Inova Health System, one of Virginia's largest nonprofit hospital chains, is being sued in federal court for allegedly overcharging uninsured patients and then using "aggressive and humiliating" techniques to collect.
The suit, filed last month in U.S. District Court in Alexandria, is one of more than 50 such claims filed this summer against nonprofit hospitals and systems across the nation. The suits, which lawyers hope to have certified as a class action, accuse the hospitals of abusing their tax-exempt status by charging uninsured patients significantly more than those who are insured while amassing vast sums of money.
Also named in more than 40 of the lawsuits is the American Hospital Association, the national trade association for the hospital industry. The Alexandria suit alleges that in providing guidance to Inova and other hospitals, the association has "conspired with and aided and abetted Inova with their billing and collection practices."
Inova has asked a judge to dismiss the suit. Today, attorneys for the hospital system will argue the motion in court, where the plaintiff will be represented by a team that includes Richard F. Scruggs, a Mississippi lawyer who is known for his successful legal battle with the tobacco industry and is now leading the fight against the hospitals.
Shannon Sinclair, Inova's general counsel, said yesterday that lawsuits are not the solution to the vexing issue of caring for the country's 45 million uninsured.
Inova officials said the health system incurred more than $100 million last year in unreimbursed costs for care provided to uninsured, underinsured and Medicaid patients. In January, Inova began providing a 35 percent discount to any uninsured patient.
Hospital officials said that they charge every patient the same initial price but that patients covered by private insurance receive negotiated discounts.
Doug Cropper, administrator of Inova Fairfax Hospital, said yesterday that hospitals are asked to pick up the slack for a problem that affects everyone. "A solution has to be a collaboration between hospitals and employers, individuals getting care and the government," Cropper said. "I feel for everyone who comes here with issues about how to cover the cost."
Inova is being sued by Paul Shipman, 43, of Herndon, who underwent a cardiac procedure at Inova Fairfax Hospital last year. Shipman, a furniture salesman, was uninsured at the time and was charged $29,492 for 21 hours of treatment. His attorneys claim that Medicare, which sets its own rates, would have paid about $15,000 for the same services.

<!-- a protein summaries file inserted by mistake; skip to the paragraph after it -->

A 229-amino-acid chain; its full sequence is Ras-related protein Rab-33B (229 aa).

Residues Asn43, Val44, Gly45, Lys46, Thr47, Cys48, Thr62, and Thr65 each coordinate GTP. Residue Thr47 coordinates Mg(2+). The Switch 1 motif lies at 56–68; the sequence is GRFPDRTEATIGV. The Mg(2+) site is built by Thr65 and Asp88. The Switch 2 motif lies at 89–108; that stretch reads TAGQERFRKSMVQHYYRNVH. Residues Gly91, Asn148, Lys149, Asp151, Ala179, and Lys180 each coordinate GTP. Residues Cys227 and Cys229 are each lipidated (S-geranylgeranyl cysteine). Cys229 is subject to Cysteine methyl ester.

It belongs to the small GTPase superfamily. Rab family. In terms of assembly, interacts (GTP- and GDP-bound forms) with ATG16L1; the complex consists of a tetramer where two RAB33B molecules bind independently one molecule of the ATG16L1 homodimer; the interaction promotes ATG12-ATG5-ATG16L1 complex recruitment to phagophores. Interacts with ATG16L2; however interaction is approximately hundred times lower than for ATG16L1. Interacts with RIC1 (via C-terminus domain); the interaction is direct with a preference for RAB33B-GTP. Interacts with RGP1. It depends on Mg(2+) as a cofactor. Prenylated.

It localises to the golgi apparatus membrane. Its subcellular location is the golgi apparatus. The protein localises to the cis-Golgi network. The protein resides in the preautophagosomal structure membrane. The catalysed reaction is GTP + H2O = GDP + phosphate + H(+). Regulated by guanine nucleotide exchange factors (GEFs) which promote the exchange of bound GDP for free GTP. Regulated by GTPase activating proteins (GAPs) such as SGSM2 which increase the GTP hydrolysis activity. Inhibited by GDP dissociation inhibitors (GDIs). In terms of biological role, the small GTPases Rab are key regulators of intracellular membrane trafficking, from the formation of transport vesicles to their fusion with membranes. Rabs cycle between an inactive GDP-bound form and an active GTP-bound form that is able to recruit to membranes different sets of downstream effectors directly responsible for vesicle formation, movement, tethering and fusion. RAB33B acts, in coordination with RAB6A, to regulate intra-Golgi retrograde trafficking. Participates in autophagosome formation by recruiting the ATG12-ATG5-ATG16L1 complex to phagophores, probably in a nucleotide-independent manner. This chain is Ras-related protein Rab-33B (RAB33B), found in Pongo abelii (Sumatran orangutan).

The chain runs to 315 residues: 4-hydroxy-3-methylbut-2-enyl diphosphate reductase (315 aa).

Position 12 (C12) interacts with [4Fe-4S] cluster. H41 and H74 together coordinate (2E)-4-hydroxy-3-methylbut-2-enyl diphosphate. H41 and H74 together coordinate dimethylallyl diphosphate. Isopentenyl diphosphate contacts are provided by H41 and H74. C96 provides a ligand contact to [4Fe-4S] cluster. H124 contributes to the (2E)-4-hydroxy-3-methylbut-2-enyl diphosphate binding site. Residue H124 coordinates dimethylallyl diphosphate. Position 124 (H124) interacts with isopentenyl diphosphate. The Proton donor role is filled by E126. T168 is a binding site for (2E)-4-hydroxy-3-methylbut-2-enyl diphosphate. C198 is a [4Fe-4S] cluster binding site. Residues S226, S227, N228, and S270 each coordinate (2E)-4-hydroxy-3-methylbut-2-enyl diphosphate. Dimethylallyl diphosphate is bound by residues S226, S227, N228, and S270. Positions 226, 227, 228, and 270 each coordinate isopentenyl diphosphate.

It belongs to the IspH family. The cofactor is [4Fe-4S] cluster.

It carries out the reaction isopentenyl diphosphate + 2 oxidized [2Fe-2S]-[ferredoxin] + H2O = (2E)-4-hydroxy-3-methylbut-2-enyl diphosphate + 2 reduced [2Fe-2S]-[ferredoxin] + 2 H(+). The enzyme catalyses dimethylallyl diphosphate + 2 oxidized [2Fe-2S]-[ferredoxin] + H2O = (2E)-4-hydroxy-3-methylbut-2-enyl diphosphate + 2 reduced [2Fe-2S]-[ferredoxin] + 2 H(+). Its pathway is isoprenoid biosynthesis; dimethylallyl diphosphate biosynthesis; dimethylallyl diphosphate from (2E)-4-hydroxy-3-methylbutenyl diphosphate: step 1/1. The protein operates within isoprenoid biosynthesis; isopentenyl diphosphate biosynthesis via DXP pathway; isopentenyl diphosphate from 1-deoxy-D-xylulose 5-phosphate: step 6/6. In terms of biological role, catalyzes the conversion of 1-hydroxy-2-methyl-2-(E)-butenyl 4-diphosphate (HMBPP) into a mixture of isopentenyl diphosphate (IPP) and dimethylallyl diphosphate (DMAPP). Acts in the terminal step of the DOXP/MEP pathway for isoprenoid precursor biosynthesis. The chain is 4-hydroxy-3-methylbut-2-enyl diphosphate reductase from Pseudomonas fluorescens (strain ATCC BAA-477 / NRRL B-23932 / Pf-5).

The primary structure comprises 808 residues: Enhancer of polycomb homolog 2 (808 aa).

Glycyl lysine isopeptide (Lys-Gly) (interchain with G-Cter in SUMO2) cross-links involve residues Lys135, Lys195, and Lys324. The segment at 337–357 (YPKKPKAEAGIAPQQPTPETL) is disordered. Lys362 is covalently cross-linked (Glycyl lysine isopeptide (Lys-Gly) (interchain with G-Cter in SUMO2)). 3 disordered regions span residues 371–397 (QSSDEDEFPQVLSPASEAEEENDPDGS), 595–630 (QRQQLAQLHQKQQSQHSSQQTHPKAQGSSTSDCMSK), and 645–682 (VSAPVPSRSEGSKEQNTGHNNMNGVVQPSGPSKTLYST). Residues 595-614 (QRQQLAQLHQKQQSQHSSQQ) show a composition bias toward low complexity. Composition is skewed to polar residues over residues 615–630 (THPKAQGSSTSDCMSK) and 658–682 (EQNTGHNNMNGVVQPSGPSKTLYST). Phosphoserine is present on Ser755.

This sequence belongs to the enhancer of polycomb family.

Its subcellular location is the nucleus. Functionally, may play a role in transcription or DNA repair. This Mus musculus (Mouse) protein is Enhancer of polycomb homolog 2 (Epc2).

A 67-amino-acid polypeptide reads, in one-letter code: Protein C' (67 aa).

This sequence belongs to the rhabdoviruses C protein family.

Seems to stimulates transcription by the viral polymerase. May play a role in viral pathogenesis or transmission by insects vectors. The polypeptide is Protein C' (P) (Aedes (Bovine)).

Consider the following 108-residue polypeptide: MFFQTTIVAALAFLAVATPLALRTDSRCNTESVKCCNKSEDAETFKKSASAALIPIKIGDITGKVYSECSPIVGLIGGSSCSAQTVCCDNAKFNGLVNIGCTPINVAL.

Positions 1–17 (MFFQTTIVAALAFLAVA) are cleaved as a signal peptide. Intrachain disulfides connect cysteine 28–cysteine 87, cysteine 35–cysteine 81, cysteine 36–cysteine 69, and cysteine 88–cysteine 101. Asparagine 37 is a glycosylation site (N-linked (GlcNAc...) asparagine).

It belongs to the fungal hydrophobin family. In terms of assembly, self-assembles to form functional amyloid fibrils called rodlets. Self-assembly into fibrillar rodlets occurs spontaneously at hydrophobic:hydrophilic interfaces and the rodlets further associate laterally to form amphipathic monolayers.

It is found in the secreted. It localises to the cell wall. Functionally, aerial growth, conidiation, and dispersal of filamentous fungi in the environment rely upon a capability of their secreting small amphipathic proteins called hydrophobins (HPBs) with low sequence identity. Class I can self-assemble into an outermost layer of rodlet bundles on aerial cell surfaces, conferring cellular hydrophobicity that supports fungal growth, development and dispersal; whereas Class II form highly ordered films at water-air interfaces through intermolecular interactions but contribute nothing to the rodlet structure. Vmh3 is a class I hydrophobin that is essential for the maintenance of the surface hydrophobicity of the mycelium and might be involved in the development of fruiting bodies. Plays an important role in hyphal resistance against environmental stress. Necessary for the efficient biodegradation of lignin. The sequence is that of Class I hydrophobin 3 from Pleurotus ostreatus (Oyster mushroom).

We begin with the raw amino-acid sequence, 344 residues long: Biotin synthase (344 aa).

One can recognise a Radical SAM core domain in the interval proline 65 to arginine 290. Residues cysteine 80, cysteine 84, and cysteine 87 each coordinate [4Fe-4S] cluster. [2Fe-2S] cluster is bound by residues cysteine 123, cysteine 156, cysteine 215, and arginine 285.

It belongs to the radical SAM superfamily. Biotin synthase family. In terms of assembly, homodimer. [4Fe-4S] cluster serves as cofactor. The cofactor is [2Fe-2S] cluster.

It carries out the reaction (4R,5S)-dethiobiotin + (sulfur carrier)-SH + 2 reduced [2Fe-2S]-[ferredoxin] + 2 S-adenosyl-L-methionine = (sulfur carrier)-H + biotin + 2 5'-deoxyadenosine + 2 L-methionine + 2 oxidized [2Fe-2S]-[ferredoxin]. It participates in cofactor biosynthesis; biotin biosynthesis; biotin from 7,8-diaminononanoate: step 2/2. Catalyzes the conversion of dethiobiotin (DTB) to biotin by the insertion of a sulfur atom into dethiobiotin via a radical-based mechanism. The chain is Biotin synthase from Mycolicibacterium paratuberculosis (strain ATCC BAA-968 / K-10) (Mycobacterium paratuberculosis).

"These are major differences," said Bryan Vroon, an attorney for Shipman, "and they have a real effect even on people who are not indigent."
Shipman and his wife, Alina, said they had more pressing bills and thought they could risk being uninsured while Alina finished work on her bachelor's degree.
The Shipmans said they became overwhelmed by medical bills. They said they were able to negotiate payment arrangements with the doctors and with the for-profit Reston Hospital Center, where Paul Shipman also was treated. But they said Inova was largely unsympathetic, offering a 15 percent discount, bringing the bill to $25,000, and then hiring a collection agency lawyer to phone them repeatedly.
"I told them: 'There's no way we can pay this much. Maybe we can make some arrangements,' " Alina Shipman recalled in an interview from her family's home in Romania. "He said, 'Okay, you'll pay $7,000 down and $1,000 a month.' I said, 'Inova will have to give us a room, and we'll put our mattress in it to live.' "
The suit alleges that Inova aggressively pursued uninsured debtors through abusive collection efforts, including lawsuits and liens, resulting in financial ruin for some.
"This is not a suit against a for-profit entity operating in a capitalist market," Vroon said. "This is a not-for-profit obligated to operate for charitable purposes."
Alina Shipman said she and her husband weren't looking for charity but for a discounted rate and a reasonable payment schedule.
"You save someone's life and then you threaten that person until they have another heart attack," Alina Shipman said.
Inova officials said the Shipmans have paid $225 of their bill.